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Hichki

Mar 23, 2018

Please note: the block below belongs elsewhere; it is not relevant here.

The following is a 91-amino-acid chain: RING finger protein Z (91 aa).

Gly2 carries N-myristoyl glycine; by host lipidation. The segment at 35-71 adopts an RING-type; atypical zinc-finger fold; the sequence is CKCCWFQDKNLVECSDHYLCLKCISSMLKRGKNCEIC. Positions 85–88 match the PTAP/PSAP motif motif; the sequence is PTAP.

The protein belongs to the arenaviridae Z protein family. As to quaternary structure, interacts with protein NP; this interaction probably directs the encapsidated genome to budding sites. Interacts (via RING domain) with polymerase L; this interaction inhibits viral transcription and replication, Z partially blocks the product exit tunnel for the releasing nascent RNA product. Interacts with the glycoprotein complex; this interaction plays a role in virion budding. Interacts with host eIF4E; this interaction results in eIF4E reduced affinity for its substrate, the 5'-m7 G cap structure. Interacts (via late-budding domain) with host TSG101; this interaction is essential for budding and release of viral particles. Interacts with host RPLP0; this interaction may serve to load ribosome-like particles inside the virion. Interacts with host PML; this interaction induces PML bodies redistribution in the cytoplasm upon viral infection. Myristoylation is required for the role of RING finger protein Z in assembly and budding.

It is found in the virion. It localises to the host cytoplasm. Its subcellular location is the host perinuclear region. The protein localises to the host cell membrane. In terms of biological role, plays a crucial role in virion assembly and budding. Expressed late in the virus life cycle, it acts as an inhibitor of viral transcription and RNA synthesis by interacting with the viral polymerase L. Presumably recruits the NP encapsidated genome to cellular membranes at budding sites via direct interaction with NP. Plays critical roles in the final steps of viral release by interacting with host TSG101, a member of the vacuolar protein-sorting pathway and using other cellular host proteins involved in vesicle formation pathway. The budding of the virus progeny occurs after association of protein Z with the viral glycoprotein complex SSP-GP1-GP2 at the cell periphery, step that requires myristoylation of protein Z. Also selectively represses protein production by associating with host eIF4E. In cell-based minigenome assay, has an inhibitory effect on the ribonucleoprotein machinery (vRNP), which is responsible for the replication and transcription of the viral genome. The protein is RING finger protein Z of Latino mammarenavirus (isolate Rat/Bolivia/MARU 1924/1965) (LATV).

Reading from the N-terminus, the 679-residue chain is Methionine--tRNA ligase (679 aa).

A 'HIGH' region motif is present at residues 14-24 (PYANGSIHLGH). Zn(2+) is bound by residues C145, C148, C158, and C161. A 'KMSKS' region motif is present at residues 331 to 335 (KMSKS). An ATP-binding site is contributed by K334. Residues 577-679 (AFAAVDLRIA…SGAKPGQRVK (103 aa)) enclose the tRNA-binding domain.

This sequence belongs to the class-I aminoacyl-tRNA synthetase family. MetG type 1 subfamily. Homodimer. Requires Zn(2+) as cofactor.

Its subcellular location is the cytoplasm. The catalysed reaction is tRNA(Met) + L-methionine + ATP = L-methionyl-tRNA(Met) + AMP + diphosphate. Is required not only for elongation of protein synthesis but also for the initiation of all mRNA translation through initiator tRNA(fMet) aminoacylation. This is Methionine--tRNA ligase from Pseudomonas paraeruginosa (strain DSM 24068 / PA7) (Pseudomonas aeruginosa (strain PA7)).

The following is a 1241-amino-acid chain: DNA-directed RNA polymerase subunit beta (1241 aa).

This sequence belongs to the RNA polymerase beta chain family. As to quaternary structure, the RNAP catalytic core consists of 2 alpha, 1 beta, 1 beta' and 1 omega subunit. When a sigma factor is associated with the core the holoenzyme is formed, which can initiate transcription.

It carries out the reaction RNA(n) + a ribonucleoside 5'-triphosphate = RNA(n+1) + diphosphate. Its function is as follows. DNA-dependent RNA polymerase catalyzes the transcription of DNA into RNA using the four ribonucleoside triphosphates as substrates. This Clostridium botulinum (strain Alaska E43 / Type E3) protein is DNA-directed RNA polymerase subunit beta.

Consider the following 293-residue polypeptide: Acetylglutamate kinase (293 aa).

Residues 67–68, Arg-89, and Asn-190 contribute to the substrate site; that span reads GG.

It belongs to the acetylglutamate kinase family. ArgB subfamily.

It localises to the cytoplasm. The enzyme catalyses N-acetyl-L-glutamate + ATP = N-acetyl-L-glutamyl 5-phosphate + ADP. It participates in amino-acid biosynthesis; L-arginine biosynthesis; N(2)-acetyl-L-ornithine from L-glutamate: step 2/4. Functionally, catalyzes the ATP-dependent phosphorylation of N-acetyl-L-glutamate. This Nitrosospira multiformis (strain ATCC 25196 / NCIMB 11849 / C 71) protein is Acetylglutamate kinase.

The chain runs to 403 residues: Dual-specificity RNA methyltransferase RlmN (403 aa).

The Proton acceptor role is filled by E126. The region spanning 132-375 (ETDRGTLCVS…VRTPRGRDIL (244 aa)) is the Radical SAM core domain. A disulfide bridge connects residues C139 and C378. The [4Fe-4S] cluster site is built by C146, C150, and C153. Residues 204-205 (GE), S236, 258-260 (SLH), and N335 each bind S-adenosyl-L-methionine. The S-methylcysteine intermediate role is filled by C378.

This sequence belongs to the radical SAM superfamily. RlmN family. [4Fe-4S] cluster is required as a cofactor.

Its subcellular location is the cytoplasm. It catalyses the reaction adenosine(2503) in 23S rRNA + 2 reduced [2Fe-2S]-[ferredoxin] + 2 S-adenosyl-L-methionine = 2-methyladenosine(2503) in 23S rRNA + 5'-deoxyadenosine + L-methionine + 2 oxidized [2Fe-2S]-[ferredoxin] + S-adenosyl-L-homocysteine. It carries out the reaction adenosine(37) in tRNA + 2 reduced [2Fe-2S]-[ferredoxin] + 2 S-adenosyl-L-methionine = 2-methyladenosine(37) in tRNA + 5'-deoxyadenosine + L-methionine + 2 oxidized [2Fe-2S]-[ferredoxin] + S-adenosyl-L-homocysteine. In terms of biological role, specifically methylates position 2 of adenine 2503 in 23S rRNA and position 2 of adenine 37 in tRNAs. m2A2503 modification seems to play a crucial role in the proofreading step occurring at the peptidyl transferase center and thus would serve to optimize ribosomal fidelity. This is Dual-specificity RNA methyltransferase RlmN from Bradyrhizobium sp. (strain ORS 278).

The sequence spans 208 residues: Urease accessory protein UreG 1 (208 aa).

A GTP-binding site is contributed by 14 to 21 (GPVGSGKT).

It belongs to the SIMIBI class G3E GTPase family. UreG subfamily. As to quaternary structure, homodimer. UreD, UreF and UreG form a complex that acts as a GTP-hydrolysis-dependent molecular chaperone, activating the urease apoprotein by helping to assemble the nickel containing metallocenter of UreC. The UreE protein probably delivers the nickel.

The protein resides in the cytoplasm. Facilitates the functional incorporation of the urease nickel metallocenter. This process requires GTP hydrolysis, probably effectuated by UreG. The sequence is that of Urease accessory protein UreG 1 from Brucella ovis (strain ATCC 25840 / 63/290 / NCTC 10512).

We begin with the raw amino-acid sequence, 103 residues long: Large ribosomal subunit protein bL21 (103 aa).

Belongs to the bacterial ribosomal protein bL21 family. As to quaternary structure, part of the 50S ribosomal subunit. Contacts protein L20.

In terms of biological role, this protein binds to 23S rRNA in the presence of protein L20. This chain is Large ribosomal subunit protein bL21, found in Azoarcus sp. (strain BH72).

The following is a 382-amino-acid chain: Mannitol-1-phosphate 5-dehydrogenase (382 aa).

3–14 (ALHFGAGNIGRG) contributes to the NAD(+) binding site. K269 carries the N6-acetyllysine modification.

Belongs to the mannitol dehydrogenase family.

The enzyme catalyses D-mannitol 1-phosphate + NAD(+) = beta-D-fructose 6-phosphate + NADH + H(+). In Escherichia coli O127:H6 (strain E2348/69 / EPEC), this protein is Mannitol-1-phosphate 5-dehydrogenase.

Tourette’s Syndrome, as with all smart films tackling disability, is just a motif here, running across the film’s gorgeous pillars and idle playgrounds, curling gently about the scenes like creepers and scuttling into the background conveniently and often. I warn you, this movie is sugar. Here, melodrama has gently coaxed logic out of school. Scenes never become the sum of their parts. And yet, you hang on tight to the film. Mainly, the most realistic aspect of the movie, the lead, works. Rani Mukerji’s ‘Naina Mathur’ doesn’t try to be special. After 18 rejections, she gets an offer to teach. It is the same school where she had studied and been inspired by a teacher who had transformed her life by accepting her condition. But there’s a catch. 9F is not a regular batch. Previously, the students have been in a municipality school which got absorbed into St. Notkar’s playground. Because of Right to Education, they get to study at St. Notkar’s. They are slum kids who have not just been dealt rough blows by life, they have also been made to feel they do not belong in the school by teachers and students alike. Naina Mathur’s biggest challenge is if she could gain their trust. As an actor, Mukerji’s greatest challenge is if she could enable me to overlook the persistent tics and pay attention beyond. And yes she does. The movie tells an underdog story. The narrative unfolds quite predictably and the drama tropes are familiar. Ultimately, you reflect on education as a concept. You remember the teachers who shaped your thoughts. I grew up in a time where teachers could bully or smack you. And before corporal punishment was banned, they used to rap with canes. Frankly, I never had a teacher like Naina Mathur but I do wish I had one! This is also a film for anyone who may have struggled to belong or had identity issues ever in life. The movie spends its runtime in the school and the slums. And, Yashraj has its signature on the production design. The school, with its old British architecture, has appeal and character, like a wrinkled wise man who quietly observes everything. But when it comes to slums, these are the ones you saw in Lafangay Parinday which had Yashraj version of Mumbai slums. I just hated the shallowness of art direction. More so because, I have seen the slums myself and have happened to pass by and stop by several times. My question is: Why do we need this dolled up version or does the art director not know any better? The cast is tailored. Everyone, however superficial, has been given a backstory. This gives credence to the proceedings. Rani Mukerji is full of conviction. I think motherhood gives a woman an ineffable maturity and a knowing smile. Rani, who has always been a delight to watch, delivers an impeccable emotional punch with her performance. I can now stick my neck out and say Rani is not just India’s, but one of the world’s finest actors. If this is how your 2nd innings will be, we are fortunate as film lovers – Just keep them coming Rani! Harsh Mayar, if you remember the ‘I am Kalam’ wonder, has got a significant part and enacts it wonderfully. The actors playing schoolchildren and Neeraj Kabi as the teacher who challenges Naina have hit the right notes throughout. Cinematography by Avinash Arun who is also a brilliant director is very reminiscent of ‘Killa’ and ‘Drishyam’, both of which have a distinct soft palette which he prefers. He makes use of natural light impressively, almost like European cinematographers. The music is soft and fresh, wispy on the ears, a welcome breeze at various points of the film. But the background score could be a little subtler. I do congratulate the crew of Hichki for making a film with so much heart and it does seem like a lot of good and great is on the horizon. But I can’t say the same for direction because all that falters in here is for the lack of that. Siddharth has a Malhotra surname and I am sorry to offend but I wonder how well he knows Indian reality. I am going with 3 out of 5 for Hichki. Have no hiccups making it to theatres for this one!

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